Big data and business intelligence

Big data and business intelligence

Big data and business intelligence

business intelligence differs from big data

What can we expect from a solution like Business Intelligence (BI) and Big Data? BI or Business Intelligence software helps companies make decisions based on data and metrics, but what can we expect? What does Big Data have to do with it? In this post we will review the definition of both concepts and their differences.
Business Intelligence is the ability to visualize data in an easily interpretable way based on indicators represented with graphic resources, with a powerful top-down navigation that makes it easy to get to the source of the detected problem. If we associate it directly to information technologies, we can affirm that BI is the set of applications, technologies and methodologies capable of gathering and transforming data into valuable and structured information to be used and analyzed directly. In this way, information is converted into valuable data for decision making.
The comparison between these concepts is like talking about two worlds yet to be explored, but which constitute the closest reality to companies. Both allow the value of information to be extracted in a totally different but complementary way. BI is a set of business management techniques that allow companies to make decisions based on data, and Big Data, on the other hand, are the tools capable of obtaining, storing and processing data.

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Big Data and Business Intelligence allow the business to extract value from information, but they do so in different ways that complement each other. Thus, BI seeks to delve into the data sets available to the organization. The way to obtain knowledge through business intelligence processes is as follows:
If big data can draw on the analysis of information contained in a data lake, business intelligence will likely use a data warehouse. The difference between innovation and discovery vs. queries and answers best describes the main point of divergence between Big Data and Business Intelligence.
But Big Data allows you to look into the future and focus on details that, at first glance, might seem less relevant, but end up proving to be a source of great opportunities. Of course, this requires an analysis that, in some cases, is only available to specialized technical personnel, such as data scientists or big data analysts; unlike the requirements imposed by BI, which are much less demanding and democratize knowledge in the organization, by putting it in the hands of all business users.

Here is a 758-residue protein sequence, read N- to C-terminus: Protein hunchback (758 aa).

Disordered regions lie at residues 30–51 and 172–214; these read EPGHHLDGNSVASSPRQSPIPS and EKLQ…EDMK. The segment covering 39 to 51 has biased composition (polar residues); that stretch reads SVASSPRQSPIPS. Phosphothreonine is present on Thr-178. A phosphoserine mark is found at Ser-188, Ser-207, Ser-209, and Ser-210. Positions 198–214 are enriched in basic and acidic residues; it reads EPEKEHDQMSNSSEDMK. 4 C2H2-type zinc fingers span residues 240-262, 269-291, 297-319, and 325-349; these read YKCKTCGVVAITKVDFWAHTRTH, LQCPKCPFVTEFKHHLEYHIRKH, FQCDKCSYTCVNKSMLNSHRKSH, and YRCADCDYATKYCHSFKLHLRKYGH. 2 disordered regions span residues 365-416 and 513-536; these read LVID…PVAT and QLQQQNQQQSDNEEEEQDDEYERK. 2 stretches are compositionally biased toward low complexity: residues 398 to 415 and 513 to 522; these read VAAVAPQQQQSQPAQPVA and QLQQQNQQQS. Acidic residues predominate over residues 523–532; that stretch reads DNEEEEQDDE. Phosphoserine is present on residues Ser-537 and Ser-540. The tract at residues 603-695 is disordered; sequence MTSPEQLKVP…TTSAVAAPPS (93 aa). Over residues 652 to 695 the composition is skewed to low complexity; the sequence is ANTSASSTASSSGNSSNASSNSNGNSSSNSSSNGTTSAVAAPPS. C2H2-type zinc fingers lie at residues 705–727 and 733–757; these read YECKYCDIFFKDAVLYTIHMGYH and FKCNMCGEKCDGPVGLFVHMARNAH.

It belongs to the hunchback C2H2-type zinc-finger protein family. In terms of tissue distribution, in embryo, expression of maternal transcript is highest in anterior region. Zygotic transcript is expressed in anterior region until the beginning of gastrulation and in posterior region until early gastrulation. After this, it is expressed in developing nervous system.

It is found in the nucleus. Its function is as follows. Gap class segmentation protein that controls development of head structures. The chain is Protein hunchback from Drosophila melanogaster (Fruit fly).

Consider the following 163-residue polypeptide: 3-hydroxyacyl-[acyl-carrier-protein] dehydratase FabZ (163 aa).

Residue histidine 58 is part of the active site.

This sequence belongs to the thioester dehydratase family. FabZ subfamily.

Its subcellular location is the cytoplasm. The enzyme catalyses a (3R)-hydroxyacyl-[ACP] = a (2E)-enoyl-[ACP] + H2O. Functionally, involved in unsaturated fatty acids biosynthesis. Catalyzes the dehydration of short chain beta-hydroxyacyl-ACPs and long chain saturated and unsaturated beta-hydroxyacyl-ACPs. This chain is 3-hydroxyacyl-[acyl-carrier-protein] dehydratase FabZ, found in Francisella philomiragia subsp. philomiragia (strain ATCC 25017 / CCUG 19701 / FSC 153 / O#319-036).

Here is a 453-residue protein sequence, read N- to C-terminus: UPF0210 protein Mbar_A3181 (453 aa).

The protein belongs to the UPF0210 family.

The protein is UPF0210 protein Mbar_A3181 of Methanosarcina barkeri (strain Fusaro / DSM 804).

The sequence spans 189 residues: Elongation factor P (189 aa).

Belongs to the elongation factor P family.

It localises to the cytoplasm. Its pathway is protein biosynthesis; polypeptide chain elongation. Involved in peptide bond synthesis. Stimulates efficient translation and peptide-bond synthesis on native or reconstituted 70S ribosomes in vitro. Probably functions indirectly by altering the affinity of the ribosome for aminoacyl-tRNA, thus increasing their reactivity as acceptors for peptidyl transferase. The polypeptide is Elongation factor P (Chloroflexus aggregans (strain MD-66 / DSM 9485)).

big data and business intelligence ppt

«Data is the new oil» is a recurring saying in the IT industry and it means that when harnessed or, like oil, «refined» it can provide great value to the business. Today many organizations have added Business Intelligence, Data Analytics and Data Science functions to their repertoire but what are the differences in all these disciplines and techniques around data?
Despite sounding similar and serving many of the same purposes from an external perspective, data analytics and business intelligence deliver separate results depending on business requirements.
While data analytics and business intelligence share a passion for data and insights, the two are distinct methods. They work separately and serve a different purpose but both have a significant influence on modern insight-driven organizations, which means that rather than pitting these terms against each other, organizations should bring them together so that you can leverage the capabilities and skills of each.

relationship between big data and business intelligence

BI aims to analyze consolidated data in an environment called Data Warehouse. And it is structured in a conventional relational database with an additional set of indexes and ways to access tables, views, multidimensional cubes or tabular model.
In a Big Data environment, data is stored in a distributed file system, rather than on a central server.  Big Data solutions bring the processing functions to the data rather than the data to the functions. Because the analysis is centered around the data, this allows larger amounts of information to be handled in a more agile manner.
Big Data and BI are perfectly complementary, as while the former offers deep analysis and a global view of the data, Business Intelligence brings a more structured experience to the user. BI elements such as dashboards, reports or performance metrics can be very important when it comes to providing reliable advanced analytics, which also form a visually appealing solution.

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